Summer is trailing along like a kid being dragged out of the cereal aisle

Summer is trailing along like a kid being dragged out of the cereal aisle

“Oh yes, Labor Day is coming up. I’ll have to write something about that,” I thought, “picnics and farewell summer, that sort of thing.”

And then I was hearing someone say, “At least this will be a short week with Labor Day.”

Just like that, it crept up and zinged by like a house cat with the zoomies. Labor Day is already behind us with summer trailing along like a kid being dragged out of the cereal aisle.

I didn’t get a picnic, and the heat of the entire week was so bad I think we just made scrambled eggs most nights or settled for bread, cheeses and iced tea.

It’s hard to gin up any interest in cooking when it’s in the upper 90s and so humid the AC unit leaps off its pad and stands out front with “UNFAIR TO APPLIANCES” striker signs.

So summer is slipping away, but at least fall is advancing on us with torrential rains and hurricane leftovers and sweet, sweet open windows and chilly breezes.

It’s enough to make you start lighting the fall-scented candles and stop throwing the down comforter on the floor before climbing into bed. And I’m more than ready to get busy on the list of heavier, more complex things to eat once the chill has reliably settled in.

Keep this between you and me: There are acres of maturing soybeans outside my door, and the chance to make up bowls of fresh edamame rather than the frozen stuff is making me understand how some folks are moved to petty larceny. Never fear. I’ll ask permission from the grower, probably.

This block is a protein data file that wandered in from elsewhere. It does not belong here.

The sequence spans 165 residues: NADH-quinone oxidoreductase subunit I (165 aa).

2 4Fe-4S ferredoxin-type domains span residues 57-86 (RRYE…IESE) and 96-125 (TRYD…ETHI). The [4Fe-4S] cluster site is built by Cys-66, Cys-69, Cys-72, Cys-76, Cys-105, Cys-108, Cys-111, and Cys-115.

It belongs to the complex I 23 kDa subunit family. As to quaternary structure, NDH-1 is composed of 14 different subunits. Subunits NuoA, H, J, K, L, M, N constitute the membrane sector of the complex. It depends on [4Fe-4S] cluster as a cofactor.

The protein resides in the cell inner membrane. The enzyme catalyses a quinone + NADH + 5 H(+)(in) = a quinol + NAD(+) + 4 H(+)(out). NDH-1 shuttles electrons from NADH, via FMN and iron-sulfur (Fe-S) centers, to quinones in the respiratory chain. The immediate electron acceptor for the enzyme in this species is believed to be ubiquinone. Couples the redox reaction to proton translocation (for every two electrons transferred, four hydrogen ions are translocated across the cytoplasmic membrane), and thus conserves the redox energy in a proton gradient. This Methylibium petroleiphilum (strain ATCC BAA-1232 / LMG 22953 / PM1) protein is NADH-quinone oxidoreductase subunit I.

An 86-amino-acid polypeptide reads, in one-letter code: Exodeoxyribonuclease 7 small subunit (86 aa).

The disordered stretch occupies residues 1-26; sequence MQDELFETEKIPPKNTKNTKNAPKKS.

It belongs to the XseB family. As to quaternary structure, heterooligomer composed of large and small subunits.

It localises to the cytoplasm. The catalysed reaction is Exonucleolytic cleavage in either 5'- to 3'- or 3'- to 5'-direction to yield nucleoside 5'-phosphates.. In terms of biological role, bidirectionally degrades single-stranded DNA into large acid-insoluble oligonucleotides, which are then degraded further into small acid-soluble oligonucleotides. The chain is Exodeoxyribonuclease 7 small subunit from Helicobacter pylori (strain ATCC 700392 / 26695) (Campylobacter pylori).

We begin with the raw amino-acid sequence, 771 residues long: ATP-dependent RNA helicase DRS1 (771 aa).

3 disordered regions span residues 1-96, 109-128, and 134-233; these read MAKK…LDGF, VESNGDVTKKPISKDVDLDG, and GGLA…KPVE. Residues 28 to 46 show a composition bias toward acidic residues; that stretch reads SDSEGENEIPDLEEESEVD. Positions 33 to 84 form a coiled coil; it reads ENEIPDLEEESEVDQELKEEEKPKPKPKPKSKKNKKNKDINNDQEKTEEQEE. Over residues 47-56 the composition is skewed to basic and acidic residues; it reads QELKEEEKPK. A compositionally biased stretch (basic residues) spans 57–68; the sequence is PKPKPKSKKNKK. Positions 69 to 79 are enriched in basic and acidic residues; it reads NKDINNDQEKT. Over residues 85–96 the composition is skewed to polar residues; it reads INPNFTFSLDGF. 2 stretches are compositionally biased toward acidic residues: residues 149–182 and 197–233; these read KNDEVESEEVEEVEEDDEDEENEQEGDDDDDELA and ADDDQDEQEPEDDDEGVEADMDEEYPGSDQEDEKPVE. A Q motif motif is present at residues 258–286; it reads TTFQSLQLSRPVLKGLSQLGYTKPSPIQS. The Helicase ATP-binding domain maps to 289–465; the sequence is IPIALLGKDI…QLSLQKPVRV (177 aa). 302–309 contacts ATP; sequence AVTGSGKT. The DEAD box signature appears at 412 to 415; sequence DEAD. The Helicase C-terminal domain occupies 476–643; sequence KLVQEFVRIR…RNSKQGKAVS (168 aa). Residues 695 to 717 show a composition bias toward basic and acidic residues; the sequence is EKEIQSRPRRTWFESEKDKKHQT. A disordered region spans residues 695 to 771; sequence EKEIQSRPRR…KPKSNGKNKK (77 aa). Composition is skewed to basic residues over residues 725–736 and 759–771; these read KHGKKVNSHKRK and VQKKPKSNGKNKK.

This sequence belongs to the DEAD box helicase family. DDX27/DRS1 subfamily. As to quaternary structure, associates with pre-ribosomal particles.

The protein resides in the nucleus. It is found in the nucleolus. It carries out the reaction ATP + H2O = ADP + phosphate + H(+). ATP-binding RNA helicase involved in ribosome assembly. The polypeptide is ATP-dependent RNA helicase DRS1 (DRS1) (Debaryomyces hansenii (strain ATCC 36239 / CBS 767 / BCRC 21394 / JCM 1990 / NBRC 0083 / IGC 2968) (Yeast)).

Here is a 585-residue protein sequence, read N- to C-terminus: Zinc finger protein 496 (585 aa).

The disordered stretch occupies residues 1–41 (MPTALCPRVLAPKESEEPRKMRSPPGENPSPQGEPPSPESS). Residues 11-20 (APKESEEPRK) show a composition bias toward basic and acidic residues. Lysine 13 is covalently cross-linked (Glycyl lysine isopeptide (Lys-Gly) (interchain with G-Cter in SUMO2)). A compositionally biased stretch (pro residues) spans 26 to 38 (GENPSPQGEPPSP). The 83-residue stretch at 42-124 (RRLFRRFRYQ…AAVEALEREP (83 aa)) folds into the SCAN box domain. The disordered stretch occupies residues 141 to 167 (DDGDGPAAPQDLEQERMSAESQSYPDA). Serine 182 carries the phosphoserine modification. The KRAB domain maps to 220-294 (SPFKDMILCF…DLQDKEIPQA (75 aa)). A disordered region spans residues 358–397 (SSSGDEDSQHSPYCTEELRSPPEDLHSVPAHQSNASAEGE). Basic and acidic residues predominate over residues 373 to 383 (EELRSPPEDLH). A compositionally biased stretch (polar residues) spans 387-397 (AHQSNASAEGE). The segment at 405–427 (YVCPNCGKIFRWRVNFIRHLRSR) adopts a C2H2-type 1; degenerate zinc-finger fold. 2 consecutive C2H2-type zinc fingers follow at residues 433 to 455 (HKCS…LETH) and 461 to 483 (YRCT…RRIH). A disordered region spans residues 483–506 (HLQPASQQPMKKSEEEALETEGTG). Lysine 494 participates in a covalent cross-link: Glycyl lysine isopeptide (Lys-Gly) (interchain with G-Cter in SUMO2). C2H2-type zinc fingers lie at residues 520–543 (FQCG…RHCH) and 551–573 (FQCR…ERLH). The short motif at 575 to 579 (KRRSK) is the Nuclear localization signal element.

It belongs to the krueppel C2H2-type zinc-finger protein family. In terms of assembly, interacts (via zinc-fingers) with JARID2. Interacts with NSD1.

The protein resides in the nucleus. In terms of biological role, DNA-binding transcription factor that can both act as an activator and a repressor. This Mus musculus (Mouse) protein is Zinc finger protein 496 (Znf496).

Here are a couple of easy dishes to make during this weather-transition time when we’re seeing later-season vegetables ready to pick.


1/4 head green cabbage, core removed

1 carrot

1/4 cup mayonnaise

1/4 cup sour cream

1/2 teaspoon fresh tarragon, chopped fine

1 small bunch cilantro leaves, chopped

3 tablespoons lime juice

salt and pepper to taste

Thinly slice the cabbage and grate the carrot. Add them to a large bowl. Mix the remaining ingredients separately and then mix with the cabbage and carrot. You also could try this with plain yogurt.


1 large peeled yellow onion, halved and sliced paper thin.

1 cup buttermilk

3 cups flour

1 teaspoon salt

1/2 teaspoon cayenne

Canola or vegetable or peanut oil for frying

Put the sliced onions into the buttermilk to soak for about an hour. Mix the dry ingredients together in a large bowl. Heat 2-3 inches of oil in a deep-sided pot or deep fryer, using a candy thermometer, to about 375 F.

Drain the onions and give them a good shake in a strainer. Add them to the flour mixture, tossing well. Lift a small fist-sized bunch of the onions from the flour, shaking off excess, and fry in the oil until golden, about two minutes.

They’ll feel soft in the oil but will crisp up once you take them out. Continue frying in batches until all the onions are done.

I suggest allowing everyone to add salt as they prefer at the table as they’re easy to over salt at this point. Serve with steaks or burgers.

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